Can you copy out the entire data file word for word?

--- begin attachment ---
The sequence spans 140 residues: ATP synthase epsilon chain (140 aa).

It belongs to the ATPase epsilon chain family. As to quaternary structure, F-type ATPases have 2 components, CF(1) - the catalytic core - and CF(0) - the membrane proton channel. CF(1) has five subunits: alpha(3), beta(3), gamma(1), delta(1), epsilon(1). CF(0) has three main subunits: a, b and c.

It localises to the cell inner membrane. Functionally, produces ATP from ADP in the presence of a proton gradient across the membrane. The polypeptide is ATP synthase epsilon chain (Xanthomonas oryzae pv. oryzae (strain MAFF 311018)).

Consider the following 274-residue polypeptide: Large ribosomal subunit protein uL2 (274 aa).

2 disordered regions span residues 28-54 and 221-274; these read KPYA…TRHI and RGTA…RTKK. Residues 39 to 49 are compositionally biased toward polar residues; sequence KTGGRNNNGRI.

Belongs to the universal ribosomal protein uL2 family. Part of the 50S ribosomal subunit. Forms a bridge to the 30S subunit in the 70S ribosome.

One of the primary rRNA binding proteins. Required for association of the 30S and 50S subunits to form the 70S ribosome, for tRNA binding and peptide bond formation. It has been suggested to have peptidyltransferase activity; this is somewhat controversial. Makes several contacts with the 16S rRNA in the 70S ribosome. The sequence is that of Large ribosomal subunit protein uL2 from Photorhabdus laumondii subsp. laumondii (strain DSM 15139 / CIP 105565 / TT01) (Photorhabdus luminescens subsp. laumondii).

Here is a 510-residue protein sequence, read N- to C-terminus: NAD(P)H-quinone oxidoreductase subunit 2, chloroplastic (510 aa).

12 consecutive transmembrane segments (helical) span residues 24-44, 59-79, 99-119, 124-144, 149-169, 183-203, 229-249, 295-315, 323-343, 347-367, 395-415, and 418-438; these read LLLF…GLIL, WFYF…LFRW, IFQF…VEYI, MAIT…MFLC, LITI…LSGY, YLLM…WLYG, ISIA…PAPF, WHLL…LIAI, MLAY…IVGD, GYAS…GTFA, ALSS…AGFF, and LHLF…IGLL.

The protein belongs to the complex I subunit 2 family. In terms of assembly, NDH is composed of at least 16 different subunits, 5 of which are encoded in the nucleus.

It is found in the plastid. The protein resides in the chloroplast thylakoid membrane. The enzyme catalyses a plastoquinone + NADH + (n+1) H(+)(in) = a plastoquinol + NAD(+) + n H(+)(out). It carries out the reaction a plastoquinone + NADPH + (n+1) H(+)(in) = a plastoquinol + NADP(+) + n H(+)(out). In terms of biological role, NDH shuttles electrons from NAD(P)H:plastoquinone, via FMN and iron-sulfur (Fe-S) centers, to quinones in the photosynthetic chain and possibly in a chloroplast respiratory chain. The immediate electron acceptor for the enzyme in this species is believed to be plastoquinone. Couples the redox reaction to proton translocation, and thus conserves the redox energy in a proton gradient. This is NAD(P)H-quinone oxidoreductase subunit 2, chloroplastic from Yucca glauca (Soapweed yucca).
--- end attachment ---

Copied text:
The sequence spans 140 residues: ATP synthase epsilon chain (140 aa).

It belongs to the ATPase epsilon chain family. As to quaternary structure, F-type ATPases have 2 components, CF(1) - the catalytic core - and CF(0) - the membrane proton channel. CF(1) has five subunits: alpha(3), beta(3), gamma(1), delta(1), epsilon(1). CF(0) has three main subunits: a, b and c.

It localises to the cell inner membrane. Functionally, produces ATP from ADP in the presence of a proton gradient across the membrane. The polypeptide is ATP synthase epsilon chain (Xanthomonas oryzae pv. oryzae (strain MAFF 311018)).

Consider the following 274-residue polypeptide: Large ribosomal subunit protein uL2 (274 aa).

2 disordered regions span residues 28-54 and 221-274; these read KPYA…TRHI and RGTA…RTKK. Residues 39 to 49 are compositionally biased toward polar residues; sequence KTGGRNNNGRI.

Belongs to the universal ribosomal protein uL2 family. Part of the 50S ribosomal subunit. Forms a bridge to the 30S subunit in the 70S ribosome.

One of the primary rRNA binding proteins. Required for association of the 30S and 50S subunits to form the 70S ribosome, for tRNA binding and peptide bond formation. It has been suggested to have peptidyltransferase activity; this is somewhat controversial. Makes several contacts with the 16S rRNA in the 70S ribosome. The sequence is that of Large ribosomal subunit protein uL2 from Photorhabdus laumondii subsp. laumondii (strain DSM 15139 / CIP 105565 / TT01) (Photorhabdus luminescens subsp. laumondii).

Here is a 510-residue protein sequence, read N- to C-terminus: NAD(P)H-quinone oxidoreductase subunit 2, chloroplastic (510 aa).

12 consecutive transmembrane segments (helical) span residues 24-44, 59-79, 99-119, 124-144, 149-169, 183-203, 229-249, 295-315, 323-343, 347-367, 395-415, and 418-438; these read LLLF…GLIL, WFYF…LFRW, IFQF…VEYI, MAIT…MFLC, LITI…LSGY, YLLM…WLYG, ISIA…PAPF, WHLL…LIAI, MLAY…IVGD, GYAS…GTFA, ALSS…AGFF, and LHLF…IGLL.

The protein belongs to the complex I subunit 2 family. In terms of assembly, NDH is composed of at least 16 different subunits, 5 of which are encoded in the nucleus.

It is found in the plastid. The protein resides in the chloroplast thylakoid membrane. The enzyme catalyses a plastoquinone + NADH + (n+1) H(+)(in) = a plastoquinol + NAD(+) + n H(+)(out). It carries out the reaction a plastoquinone + NADPH + (n+1) H(+)(in) = a plastoquinol + NADP(+) + n H(+)(out). In terms of biological role, NDH shuttles electrons from NAD(P)H:plastoquinone, via FMN and iron-sulfur (Fe-S) centers, to quinones in the photosynthetic chain and possibly in a chloroplast respiratory chain. The immediate electron acceptor for the enzyme in this species is believed to be plastoquinone. Couples the redox reaction to proton translocation, and thus conserves the redox energy in a proton gradient. This is NAD(P)H-quinone oxidoreductase subunit 2, chloroplastic from Yucca glauca (Soapweed yucca).